Bitcoin bull Mark Yusko sees trouble at $60,000, calls the cryptocurrency ‘overbought’ right now
October 18, 2021: -A bitcoin bull is on pullback watch. Hedge fund manager Mark Yusko believes investors will take profits due to the cryptocurrency’s sharp rally over the previous few weeks.
“There are a lot of people that think we could hit $100,000 by the end of the year, and the stock to flow model says we should,” the Morgan Creek Capital Management CEO and CIO told CNBC on Friday. “I also wouldn’t be surprised if a little consolidation. Look, we’re up 40% this month which is only 15 days old.”
On Friday, Bitcoin crossed the $60,000 mark for the first time since April. The bullish move came on the excitement surrounding progress on bitcoin ETFs.
“We’re excited that people recognize that approval is imminent,” said Yusko, who’s also managing partner of Morgan Creek Digital. “We’ve been bullish on cryptocurrency, and bitcoin in particular, for the longest time.”
Yet, he’s questioning the performance’s sustainability.
“A pause that refreshes given how overbought we are right now wouldn’t surprise me,” said Yusko. “There is the risk of the buy the rumor, sell the news.”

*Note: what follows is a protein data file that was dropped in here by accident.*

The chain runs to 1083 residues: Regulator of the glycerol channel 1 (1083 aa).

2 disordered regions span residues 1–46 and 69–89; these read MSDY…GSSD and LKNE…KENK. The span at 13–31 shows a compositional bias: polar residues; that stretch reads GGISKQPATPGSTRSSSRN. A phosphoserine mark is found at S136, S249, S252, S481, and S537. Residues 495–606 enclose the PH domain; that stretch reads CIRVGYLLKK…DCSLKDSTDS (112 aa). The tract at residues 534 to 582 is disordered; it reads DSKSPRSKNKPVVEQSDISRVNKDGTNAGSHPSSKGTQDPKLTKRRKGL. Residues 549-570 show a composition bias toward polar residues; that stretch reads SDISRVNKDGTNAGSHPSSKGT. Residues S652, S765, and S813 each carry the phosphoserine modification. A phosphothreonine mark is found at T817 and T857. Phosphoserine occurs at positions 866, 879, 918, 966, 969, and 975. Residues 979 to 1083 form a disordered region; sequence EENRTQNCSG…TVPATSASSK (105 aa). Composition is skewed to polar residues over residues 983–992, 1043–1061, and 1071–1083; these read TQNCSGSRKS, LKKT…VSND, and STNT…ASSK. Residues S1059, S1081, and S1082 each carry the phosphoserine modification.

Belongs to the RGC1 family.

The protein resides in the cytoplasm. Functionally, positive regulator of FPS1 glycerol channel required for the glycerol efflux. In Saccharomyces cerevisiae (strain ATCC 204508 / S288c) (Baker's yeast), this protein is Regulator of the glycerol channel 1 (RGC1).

Any profit-taking would be temporary, according to Yusko. His call is for bitcoin to hit $250,000 in five years.
“It’s classic supply and demand. One of the nice things about bitcoin as an asset is it has a finite supply,” he said. “We know every day for the next 140 years how many bitcoin will be minted through the mining process.”
In five years, Yusko estimates bitcoin’s value by market cap will equal gold.
“I believe bitcoin has and is replacing gold. It’s now digital gold,” noted Yusko. “It’s a perfect store value.”
Part of his reasoning surrounds a long-term deflation prediction, and it’s a scenario that’s rarely being discussed as the world copes with inflation spikes and a supply chain crisis.
Yusko contends upward prices pressures are a kneejerk reaction to the massive global Covid-19 economic lockdowns.
“The likelihood of us getting a full-on inflationary period, I think, is low,” he said. “Normal is that we are in a deflationary death spiral, and it’s been going on for a couple of decades.”
He cites an aging population and the impact of massive virus aid measures as significant catalysts.
“We have bad demographics, too many people reaching retirement age, and we have too much debt,” Yusko said. “That all leads to deflation.”
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